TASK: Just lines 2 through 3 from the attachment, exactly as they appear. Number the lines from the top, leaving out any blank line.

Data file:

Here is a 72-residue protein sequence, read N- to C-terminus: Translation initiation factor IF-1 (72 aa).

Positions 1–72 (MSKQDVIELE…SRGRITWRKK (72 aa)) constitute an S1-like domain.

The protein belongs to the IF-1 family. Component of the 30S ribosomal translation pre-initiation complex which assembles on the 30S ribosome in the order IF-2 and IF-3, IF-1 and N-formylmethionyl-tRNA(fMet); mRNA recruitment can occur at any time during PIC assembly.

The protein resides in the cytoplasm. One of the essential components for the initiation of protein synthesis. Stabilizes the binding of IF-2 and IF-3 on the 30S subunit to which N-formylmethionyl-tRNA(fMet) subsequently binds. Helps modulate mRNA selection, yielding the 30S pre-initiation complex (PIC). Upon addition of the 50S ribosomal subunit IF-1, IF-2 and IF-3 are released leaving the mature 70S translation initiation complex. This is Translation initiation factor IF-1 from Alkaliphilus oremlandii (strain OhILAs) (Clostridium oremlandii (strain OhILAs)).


Positions 1–72 (MSKQDVIELE…SRGRITWRKK (72 aa)) constitute an S1-like domain.

The protein belongs to the IF-1 family. Component of the 30S ribosomal translation pre-initiation complex which assembles on the 30S ribosome in the order IF-2 and IF-3, IF-1 and N-formylmethionyl-tRNA(fMet); mRNA recruitment can occur at any time during PIC assembly.